I understand your bewilderment.

With the PVsyst simulations, our objective is always to approach the reality at best. But this involves models, and

models are never the reality.

Now PVsyst is considered by some people as a reference, and many assume that "this is the truth". This situation is quite

independent on our willingness.

We never pretended to become such a reference, and we cannot assume any responsibility about the full reliability of the results in any case.

In particular, this should not prevent us to do modifications in the simulation, if we judge it necessary, even if it is not in accordance with previous simulations.

A software which doesn't evolve is dead.

In PVsyst, the estimation of the shading effects on the diffuse

is a model. It is based on the hypothesis that the diffuse is isotropic, and performs an integral of the irradiance with shading factor over all directions of the sky vault "seen" by the collectors. A similar hypothesis and calculation is applied to the albedo contribution, involved in the transposition models.

This model is from my own, implemented in Pvsyst since the beginning (1993). I proposed a research project for assessing this hypothesis by an experimental work, but I couldn't obtain financial support: this question didn't have any interest for anybody!

I don't know any publication studying the effect of shadings on the diffuse part. I don't know how this question is treated in other software. However this is a crucial question as it usually represents half of the shadings loss (or more) in most cases. If someone has some references, please communicate them to me.

The calculation of the tracking systems was introduced in PVsyst more than 10 years ago. The calculation of the shading on diffuse was treated in the same way as for the fixed planes, i.e. by integrating over the shading factor table. This was indeed an erroneous assumption, but I was not aware of that until about one year ago. Correcting this represented a not megligible work, that I just performed for the version 6.1. I could'nt guess that this would imply such a high loss before doing the full calculation (see our FAQ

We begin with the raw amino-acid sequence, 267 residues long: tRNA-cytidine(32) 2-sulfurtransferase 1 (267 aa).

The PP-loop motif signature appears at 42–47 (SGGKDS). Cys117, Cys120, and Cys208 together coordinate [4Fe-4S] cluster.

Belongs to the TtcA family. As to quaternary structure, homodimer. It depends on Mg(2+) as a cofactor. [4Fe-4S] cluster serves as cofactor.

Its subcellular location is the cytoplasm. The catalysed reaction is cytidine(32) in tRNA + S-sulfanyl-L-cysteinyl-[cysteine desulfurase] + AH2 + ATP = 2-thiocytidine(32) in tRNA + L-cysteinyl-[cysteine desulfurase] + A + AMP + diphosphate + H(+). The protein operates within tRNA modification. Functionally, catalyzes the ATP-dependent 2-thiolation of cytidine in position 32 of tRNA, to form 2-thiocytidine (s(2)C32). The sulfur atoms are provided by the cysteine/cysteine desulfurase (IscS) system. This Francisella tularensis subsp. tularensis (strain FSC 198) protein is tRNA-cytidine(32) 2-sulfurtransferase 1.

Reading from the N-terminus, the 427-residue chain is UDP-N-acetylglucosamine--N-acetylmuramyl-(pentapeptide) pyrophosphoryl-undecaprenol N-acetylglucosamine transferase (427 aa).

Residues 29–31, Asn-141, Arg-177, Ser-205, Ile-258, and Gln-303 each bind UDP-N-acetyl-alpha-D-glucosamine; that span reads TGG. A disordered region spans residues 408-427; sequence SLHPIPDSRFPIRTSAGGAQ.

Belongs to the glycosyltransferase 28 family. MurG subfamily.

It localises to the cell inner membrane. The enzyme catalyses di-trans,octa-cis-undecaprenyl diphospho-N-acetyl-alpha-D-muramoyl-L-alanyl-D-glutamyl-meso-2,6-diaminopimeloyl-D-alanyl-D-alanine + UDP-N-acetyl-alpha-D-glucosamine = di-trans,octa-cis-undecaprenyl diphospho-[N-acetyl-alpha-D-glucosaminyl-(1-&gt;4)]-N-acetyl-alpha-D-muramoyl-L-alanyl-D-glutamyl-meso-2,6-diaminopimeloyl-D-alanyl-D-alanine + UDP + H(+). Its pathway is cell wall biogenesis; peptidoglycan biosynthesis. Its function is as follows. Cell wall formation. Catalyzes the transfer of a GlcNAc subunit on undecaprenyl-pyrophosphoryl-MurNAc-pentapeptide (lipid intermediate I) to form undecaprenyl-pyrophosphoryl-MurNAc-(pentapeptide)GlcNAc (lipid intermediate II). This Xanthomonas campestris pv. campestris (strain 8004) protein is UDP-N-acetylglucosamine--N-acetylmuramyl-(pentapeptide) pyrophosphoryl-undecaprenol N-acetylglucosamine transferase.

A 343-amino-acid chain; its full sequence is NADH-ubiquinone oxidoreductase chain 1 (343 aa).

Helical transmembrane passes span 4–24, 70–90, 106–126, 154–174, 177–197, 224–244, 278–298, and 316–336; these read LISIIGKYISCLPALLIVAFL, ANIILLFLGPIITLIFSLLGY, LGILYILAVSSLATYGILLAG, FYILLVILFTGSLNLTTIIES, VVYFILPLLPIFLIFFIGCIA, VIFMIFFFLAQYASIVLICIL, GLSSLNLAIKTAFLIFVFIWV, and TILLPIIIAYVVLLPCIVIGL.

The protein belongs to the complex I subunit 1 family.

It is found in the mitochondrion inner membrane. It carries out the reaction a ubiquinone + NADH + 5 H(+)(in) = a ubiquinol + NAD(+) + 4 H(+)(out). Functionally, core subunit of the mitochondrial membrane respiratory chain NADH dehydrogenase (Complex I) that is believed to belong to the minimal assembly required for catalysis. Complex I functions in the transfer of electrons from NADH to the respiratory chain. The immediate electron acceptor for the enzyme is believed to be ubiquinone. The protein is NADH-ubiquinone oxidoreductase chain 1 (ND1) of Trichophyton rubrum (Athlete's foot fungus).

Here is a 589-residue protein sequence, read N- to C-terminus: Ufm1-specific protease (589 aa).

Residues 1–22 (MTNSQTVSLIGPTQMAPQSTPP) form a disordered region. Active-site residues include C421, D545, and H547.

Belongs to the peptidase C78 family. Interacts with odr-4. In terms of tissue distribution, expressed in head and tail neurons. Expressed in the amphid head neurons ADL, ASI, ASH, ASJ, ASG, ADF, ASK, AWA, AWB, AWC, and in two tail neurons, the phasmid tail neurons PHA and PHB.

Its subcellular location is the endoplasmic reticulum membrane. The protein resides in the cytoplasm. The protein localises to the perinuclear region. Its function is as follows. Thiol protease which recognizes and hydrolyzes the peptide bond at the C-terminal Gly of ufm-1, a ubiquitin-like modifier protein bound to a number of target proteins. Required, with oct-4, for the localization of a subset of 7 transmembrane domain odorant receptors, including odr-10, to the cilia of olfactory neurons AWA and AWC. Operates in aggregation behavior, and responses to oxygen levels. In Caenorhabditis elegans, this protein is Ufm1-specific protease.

How is calculated the shading loss factor in tracking systems).

But this is quite plausible if you have a look on my publication

"Optimization of row-arrangement in PV Systems, shading loss evaluations according to module positioning and connexions". This shows that in row arrangement the shading factor on diffuse is proportionnal to the plane tilt; then in tracking systems we have high tracker's tilts in the morning and the evening. Moreover the limit angle is usually rather high (increases with the tilt when the pitch is constant). The situation will still be worse with lower GCR, as when the distance between rows increases, the maximum tilt allowed by the backtracking will also increase.

Attachment:

**File comment:** Shading factor on diffuse in row arrangement, as computed with Pvsyst hypothesis.

It is a geometrical characteristics, independent on the meteo data and site.
Shading_Factor_On_Diffuse.png [ 17.81 KiB | Viewed 21517 times ]
The loss is also due to the albedo contribution: the transposition model yields an albedo contribution proportionnal to (1 - cosi)/2 (i = tilt angle), with about 1% loss at 30° tilt, increasing more than linearly. This contribution is completely lost in big arrays: only the first row "sees" the albedo contribution.

NB: This calculation error appears essentially in the

calculation of backtracking systems. The old calculation with "normal" tracking is much less affected: according to my first observations (to be confirmed) the result with the new calculation is rather similar to the old one: the shading factors (global of for each position) compensate each other.

NB: This work about shadings with tracking systems was undertaken after the publication "Increased Energy Production of First Solar Horizontal Single-axis Tracking PV Systems without Backtracking", Lauren Ngan and al, First Solar, San Francisco 94105.

Now the economical impact of such uncertainties in the simulations essentially acts on the

previsions of the financial balance, not in the real yield. PVsyst has never created nor lost any kWh by itself !

This can have some implications on contracts, or technological choices like choosing Backtracking. However the backtracking choice may easily be reverted to "normal operation" without significant costs, if this appears to be better.